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Using Bing Translator just for Text to Speech RRS feed

  • Question

  • My WP7 app in the Marketplace uses Bing API to speak output phrases via the SOAP interface at the interface: http://api.microsofttranslator.com/V2/Soap.svc

    In using the Bing Translator (or Microsoft Translator) API in a Windows Phone 7 application, simply to speak phrases (SpeakAsync), as far as I know, I have so far hit no limits using TTS.  What limits will have in the future (after the Sep 2012 deadline)?

    If it what I think it is, none of the tiers are really workable for a mobile app, let alone the free one.

    For instance, at the free tier, I get 2M characters per month.  Seems like a lot until you realize that you need to divide that by roughly 30 to get the number of characters per day, and then by some useful number of characters to get the number of devices.

    Let's say, for a second, I expect a very small 1000 characters per device.  My number of devices I can support on the free tier is about 66.

    Now let's say I get 1000 users, and each of them requires just 1000 characters per day.  I'm near the 32M character/mon level, and that costs me $300/mon, so I'll be able to pay for about 3 months before I'm in the red on my app.

    If I'm wrong, and "plain TTS" has no such limit, I thank you about about one month's worth!

    If not, will Microsoft consider a per transaction limit, instead of characters, for use of SpeakAsync ONLY?

    -THANKS
    -E


    -- me --

    Tuesday, March 20, 2012 4:39 AM

Answers

  • Hello E,

    you see it correctly: the TTS method follows the same volume calculation as translation: the size of the input matters, in characters. It is also correct that a subscription for 2 million characters per month is free. This enables you tp experiment and try the service without having to pay, and at the time of a wider launch you'll get to a volume that moves your app out of the experimental realm.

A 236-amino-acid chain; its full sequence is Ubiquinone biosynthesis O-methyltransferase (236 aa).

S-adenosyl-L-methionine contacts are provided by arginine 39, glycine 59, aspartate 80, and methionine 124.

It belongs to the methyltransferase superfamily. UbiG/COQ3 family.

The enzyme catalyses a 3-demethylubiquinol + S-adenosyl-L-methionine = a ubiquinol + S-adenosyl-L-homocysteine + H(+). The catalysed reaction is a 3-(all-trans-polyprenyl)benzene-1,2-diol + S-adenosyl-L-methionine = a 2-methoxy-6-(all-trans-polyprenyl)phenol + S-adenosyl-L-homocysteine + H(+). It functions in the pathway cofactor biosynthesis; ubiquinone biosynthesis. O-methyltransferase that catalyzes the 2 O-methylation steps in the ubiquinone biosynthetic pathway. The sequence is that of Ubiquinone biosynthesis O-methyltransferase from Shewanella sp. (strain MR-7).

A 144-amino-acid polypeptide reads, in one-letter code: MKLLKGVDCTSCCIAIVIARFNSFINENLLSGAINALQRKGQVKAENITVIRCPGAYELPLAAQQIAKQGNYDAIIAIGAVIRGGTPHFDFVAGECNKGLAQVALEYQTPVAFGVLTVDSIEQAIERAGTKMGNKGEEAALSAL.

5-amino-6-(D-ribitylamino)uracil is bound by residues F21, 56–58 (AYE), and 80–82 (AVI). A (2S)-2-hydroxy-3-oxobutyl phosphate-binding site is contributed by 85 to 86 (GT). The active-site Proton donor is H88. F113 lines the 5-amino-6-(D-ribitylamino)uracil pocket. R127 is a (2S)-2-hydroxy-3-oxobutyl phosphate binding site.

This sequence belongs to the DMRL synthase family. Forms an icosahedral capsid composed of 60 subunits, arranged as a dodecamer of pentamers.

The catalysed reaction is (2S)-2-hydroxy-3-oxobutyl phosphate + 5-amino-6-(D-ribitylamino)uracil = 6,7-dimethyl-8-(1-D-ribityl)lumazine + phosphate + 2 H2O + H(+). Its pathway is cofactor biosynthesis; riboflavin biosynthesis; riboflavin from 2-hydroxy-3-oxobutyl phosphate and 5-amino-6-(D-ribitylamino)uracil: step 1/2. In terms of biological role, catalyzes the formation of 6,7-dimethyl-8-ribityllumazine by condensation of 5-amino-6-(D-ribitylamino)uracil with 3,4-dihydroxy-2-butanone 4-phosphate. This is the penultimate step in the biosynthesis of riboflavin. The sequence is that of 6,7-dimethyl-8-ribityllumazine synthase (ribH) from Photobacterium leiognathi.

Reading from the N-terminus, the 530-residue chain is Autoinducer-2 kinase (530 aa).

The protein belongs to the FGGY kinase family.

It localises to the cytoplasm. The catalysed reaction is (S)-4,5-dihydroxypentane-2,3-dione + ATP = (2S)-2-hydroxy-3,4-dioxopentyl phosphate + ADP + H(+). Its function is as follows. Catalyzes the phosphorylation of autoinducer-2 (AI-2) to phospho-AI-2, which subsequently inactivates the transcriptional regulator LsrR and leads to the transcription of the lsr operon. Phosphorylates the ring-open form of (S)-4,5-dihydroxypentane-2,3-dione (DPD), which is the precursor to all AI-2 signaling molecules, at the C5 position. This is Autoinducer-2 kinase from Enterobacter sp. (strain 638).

We have no current plans to charge for the TTS method differently than for the translate methods.

    Chris Wendt
    Microsoft Translator

    Wednesday, March 21, 2012 9:35 PM

All replies

  • Hello E,

    you see it correctly: the TTS method follows the same volume calculation as translation: the size of the input matters, in characters. It is also correct that a subscription for 2 million characters per month is free. This enables you tp experiment and try the service without having to pay, and at the time of a wider launch you'll get to a volume that moves your app out of the experimental realm.

    We have no current plans to charge for the TTS method differently than for the translate methods.

    Chris Wendt
    Microsoft Translator

    Wednesday, March 21, 2012 9:35 PM
  • Sorry you guys feel that way, but I do appreciate you taking the time to answer.

    With no other viable options, I had selected Bing Translator as my source of TTS, but now I guess I will have to find something else.

    With the volumes as they are on Windows Phone any individual developer these days, the pricing model for this service doesn't lend itself to being used for that sort of work.   I'm sure that a lot of those translator apps will stop working as well.

    Have a good day.

    -e


    -- me --

    Wednesday, March 21, 2012 9:57 PM